No Flash on the iPad? Brighcove says it’s no problem because it is bringing out a technology that will enable publishers to bring rich, Internet video experiences to devices like the iPad or iPhone.
The Brightcove Experience aims to make it easier for publishers to detect which device is trying to access the content and then use the H.264 format to playback the video if it can’t use Flash. The service will be used by The New York Times to make its website iPad-ready, so we should be able to get the full experience of the site without Flash. This is another interesting step in the war on Flash, as the iPhone, iPod Touch, and iPad are expected to grab a sizable market and Steve Jobs is not interested in having Adobe’s technology on it. While the number of Flash-capable computers dwarfs the number of non-Flash devices, the iPhone/iPad users are a highly-coveted demographic.
“Now we have seen the incredibly broad adoption of devices such as the iPhone (and soon the iPad) that do not support Flash, but do support the HTML5 standard,” Brightcove said in a blog post. “Many device platforms have pledged to support Flash video, but the adoption of non-Flash devices is expected to be broad enough that many publishers are worried that they will be missing a substantial audience if they rely exclusively on a Flash-only strategy. That is driving publishers to look for ways to deliver an equivalent video experience to what they can offer with Flash, but implemented using the HTML5 standard.”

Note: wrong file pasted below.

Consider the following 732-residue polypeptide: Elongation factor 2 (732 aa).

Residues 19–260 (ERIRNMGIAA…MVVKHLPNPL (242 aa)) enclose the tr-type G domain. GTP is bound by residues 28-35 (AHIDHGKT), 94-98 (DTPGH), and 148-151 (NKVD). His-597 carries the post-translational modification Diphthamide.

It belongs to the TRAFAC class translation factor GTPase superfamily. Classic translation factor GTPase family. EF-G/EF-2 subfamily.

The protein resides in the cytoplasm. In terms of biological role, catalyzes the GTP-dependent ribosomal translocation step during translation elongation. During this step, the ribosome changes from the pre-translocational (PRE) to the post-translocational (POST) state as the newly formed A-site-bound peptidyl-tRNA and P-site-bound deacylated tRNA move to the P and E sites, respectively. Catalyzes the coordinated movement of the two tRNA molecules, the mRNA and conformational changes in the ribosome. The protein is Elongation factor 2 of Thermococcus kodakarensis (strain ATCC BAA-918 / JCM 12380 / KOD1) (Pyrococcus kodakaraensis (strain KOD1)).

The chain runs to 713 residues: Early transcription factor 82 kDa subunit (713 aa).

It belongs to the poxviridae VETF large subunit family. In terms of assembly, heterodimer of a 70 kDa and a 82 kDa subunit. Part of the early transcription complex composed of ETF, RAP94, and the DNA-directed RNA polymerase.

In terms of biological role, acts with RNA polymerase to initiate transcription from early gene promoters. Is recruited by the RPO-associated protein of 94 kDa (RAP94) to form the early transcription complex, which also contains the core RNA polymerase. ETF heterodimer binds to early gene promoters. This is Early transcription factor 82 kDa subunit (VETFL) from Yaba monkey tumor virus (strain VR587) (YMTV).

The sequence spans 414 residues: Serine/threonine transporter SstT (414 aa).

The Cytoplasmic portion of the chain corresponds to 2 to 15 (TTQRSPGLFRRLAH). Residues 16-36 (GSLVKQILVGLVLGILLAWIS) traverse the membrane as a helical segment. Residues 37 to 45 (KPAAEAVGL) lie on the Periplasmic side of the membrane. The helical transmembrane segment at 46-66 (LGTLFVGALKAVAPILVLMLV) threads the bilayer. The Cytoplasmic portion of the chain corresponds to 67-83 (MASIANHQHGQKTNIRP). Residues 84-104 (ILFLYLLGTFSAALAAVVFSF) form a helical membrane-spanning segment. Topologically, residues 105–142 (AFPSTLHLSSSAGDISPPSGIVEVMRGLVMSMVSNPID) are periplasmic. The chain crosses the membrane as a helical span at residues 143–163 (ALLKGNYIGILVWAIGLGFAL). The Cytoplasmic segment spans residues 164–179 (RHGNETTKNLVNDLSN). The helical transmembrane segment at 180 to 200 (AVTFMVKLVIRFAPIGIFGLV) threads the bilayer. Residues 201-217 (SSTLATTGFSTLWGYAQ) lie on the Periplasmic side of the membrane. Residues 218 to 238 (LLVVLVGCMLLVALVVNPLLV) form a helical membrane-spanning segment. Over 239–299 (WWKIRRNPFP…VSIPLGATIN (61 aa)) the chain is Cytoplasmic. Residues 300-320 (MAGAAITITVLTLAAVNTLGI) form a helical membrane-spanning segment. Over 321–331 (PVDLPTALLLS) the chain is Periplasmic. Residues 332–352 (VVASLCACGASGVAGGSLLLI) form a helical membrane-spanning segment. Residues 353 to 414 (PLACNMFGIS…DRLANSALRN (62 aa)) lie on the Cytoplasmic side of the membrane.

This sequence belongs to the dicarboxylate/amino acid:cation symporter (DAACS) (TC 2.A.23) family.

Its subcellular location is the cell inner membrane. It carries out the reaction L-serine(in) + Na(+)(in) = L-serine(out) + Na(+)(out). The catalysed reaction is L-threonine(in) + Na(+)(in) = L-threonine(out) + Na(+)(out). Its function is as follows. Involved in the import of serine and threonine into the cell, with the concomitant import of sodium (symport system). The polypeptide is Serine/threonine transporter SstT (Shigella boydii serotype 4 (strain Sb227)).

Don’t think Adobe is going to sit still and let Apple eat its lunch. The company has released a converter that will enable developers to program in Flash and automatically convert it to the iPhone software development kit. Adobe also will eventually have a full version of Flash on Android, BlackBerry, Symbian and Windows Phone 7 Series, which could put pressure on Apple.